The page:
Such a bloody, ruthless act revealed the oppressive system that the Jews were living under. The theologian Walter Wink calls this "the domination system," and it's still with us. Whenever the domination system is threatened, it responds with violence: arrests, imprisonment, torture, and eventually the killing of innocent people. We see this around the world today with people rising up in Syria, Egypt, Tunisia. We even see it in our own country with the our police dressed in full riot gear, to clear out unarmed Occupiers exercising their Constitutional rights.

I felt personally connected to the story of the “slaughter of the innocents” when I went to Israel/Palestine in 2005 as part of the Compassionate Listening project. The intifada or uprising of 2000 had just ended. Over 1,400 Palestinian children and 125 Jewish children had been killed—an enormous number given the small size of this country. I met Jewish and Palestinian parents whose children had been killed during this period and it was heartbreaking to listen to them. One of them was a rabbi whose son was murdered by Arabs and found in a cave near his kibbutz. Another was a Palestinian mother whose 16-year-old son was shot in the head at point blank range by an Israeli soldier during a peaceful demonstration. I can't begin to describe the pain of these grieving families.

During this trip I went to Bethlehem to visit the Church of the Nativity, where Jesus was born and was appalled to see it riddled with bullet holes. Inside the church, I found a shrine dedicated to the “slaughter of the innocents." . This was not just a story that happened 2000 years ago. It's still happening today. While there I felt empty and sad. I grieved for the children who had been killed in Israel/Palestine. I prayed for all the children being killed by war, by terrorism, by drones, by airplanes. On average two children a day died in Afghanistan in 2010. Over 500 Palestinian children were killed during the Gaza massacre in 2009.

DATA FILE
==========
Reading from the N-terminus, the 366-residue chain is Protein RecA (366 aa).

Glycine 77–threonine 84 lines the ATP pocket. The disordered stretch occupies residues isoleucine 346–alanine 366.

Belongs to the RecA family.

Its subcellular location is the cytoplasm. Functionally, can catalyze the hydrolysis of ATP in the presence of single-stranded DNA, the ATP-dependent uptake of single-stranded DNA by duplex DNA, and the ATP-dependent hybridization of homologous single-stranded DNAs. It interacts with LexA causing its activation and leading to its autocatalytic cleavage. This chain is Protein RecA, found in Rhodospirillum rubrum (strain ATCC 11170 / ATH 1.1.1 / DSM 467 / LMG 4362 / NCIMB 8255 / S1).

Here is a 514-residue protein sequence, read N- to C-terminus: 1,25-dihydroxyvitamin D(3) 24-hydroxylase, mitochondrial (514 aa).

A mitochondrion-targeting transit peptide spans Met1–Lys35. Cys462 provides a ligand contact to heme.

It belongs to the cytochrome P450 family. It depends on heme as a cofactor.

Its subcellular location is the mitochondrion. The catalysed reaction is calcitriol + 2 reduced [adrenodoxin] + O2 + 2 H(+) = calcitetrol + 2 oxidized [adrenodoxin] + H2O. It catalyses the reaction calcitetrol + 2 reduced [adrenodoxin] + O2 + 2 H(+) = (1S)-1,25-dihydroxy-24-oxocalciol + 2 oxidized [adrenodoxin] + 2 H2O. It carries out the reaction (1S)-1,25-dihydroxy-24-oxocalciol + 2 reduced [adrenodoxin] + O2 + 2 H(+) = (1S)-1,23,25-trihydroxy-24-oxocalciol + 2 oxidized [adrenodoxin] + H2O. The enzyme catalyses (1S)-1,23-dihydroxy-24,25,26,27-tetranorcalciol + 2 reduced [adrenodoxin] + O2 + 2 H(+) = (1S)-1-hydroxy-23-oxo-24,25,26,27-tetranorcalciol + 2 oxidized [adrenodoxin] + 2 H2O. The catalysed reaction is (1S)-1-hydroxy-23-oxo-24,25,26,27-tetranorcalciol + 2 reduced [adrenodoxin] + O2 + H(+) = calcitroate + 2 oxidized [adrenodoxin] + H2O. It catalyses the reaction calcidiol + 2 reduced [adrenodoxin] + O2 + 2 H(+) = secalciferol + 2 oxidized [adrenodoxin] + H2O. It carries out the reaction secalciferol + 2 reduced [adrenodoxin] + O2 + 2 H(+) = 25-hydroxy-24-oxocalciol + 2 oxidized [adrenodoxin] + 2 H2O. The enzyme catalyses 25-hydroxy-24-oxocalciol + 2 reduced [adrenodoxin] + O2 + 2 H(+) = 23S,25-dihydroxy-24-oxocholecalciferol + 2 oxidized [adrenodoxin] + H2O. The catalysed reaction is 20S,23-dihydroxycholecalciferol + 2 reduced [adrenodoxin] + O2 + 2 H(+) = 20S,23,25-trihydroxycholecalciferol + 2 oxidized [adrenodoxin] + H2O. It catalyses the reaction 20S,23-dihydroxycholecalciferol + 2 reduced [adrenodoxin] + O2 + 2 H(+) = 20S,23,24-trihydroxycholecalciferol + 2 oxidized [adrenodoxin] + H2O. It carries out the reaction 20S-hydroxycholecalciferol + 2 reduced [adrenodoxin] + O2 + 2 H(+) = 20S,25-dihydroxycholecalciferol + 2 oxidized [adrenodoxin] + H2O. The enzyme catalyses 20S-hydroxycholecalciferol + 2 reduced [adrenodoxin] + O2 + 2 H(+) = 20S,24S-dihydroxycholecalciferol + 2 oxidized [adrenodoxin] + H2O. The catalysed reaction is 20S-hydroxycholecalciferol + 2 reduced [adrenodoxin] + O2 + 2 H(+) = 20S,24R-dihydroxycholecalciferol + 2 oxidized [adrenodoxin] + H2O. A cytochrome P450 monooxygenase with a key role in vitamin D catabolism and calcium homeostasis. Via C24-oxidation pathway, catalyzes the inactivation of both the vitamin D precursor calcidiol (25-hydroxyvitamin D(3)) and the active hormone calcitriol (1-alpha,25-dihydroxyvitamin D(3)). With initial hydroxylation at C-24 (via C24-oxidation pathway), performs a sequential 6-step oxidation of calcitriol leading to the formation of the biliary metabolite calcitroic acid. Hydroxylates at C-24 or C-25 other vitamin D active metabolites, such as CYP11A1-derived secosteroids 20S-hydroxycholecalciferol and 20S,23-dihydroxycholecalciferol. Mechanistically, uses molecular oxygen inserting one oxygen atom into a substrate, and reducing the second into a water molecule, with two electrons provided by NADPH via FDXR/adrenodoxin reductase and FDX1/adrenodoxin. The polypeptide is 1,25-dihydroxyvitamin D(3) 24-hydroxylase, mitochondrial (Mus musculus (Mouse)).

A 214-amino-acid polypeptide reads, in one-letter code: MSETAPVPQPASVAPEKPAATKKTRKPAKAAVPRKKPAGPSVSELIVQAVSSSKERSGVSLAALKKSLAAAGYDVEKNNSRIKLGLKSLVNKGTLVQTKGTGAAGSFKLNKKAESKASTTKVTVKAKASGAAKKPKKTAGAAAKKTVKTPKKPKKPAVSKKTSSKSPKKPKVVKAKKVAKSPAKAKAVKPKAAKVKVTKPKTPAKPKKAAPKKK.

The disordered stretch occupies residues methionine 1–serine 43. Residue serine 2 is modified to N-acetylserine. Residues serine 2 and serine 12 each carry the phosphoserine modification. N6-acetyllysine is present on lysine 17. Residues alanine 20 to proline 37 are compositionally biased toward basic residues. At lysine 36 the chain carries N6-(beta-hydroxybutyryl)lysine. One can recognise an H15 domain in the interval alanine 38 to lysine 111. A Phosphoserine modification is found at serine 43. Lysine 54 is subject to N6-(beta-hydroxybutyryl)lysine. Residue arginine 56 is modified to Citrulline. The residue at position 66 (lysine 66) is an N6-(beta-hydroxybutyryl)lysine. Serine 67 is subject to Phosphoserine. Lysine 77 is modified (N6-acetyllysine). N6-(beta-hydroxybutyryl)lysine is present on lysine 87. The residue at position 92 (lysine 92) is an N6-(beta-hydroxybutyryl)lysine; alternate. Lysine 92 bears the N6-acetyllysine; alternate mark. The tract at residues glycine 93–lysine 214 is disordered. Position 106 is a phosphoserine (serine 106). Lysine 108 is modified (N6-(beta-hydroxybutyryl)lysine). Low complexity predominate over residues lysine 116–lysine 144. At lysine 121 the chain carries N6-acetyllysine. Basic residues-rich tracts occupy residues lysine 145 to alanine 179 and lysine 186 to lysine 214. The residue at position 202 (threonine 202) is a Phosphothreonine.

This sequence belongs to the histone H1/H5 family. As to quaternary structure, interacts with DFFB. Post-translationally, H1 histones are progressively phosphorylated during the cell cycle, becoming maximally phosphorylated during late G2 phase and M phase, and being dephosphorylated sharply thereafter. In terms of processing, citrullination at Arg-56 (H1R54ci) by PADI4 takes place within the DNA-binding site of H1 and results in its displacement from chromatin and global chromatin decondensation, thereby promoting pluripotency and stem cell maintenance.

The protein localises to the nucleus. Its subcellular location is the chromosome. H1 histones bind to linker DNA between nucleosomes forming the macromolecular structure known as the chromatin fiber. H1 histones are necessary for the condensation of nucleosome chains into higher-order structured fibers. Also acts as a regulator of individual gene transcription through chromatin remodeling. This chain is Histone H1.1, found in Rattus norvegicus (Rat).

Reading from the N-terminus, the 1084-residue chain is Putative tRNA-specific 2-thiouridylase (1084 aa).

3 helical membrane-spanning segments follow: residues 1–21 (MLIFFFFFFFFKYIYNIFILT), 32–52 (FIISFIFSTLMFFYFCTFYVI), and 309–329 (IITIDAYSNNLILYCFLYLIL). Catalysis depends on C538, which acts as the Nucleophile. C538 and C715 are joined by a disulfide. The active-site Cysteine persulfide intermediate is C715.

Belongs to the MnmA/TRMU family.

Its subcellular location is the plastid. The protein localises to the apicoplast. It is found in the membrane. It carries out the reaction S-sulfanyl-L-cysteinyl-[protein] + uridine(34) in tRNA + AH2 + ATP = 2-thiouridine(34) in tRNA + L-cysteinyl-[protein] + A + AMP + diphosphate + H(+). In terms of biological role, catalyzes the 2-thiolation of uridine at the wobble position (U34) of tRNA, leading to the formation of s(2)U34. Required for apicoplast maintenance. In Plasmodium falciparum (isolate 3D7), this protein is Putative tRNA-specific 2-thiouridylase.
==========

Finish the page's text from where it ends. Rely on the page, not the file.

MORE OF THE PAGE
I have vowed to do everything in my power to end this senseless slaughter. Jill and I both believe there are biblical alternatives to war and violence. God chose to have his son born in the midst of an oppressive system to show us the way.

I had come to Israel/Palestine as part of a nonviolent conflict resolution group called the Compassionate Listening Project. This group was inspired by a Quaker named Gene Hoffman who was my mentor and friend. The idea of Compassionate Listening is to teach people listening skills in places where people have been traumatized by violence. People learn to listen to their “enemies” without judging, to listen from the heart, and this builds trust and hope. While I was in Bethlehem, we did Compassionate Listening training in a school, and nearly 100 Palestinians and Israeli Jews took part. This was very inspiring since Jews were not allowed to go to Bethlehem to talk with Palestinians at this time. It was illegal! But many Jews were willing to break the law in order to build bridges of understanding with their Palestinian neighbors. When so-called “enemies” come together and listen to each other’s stories from the heart, they can become friends.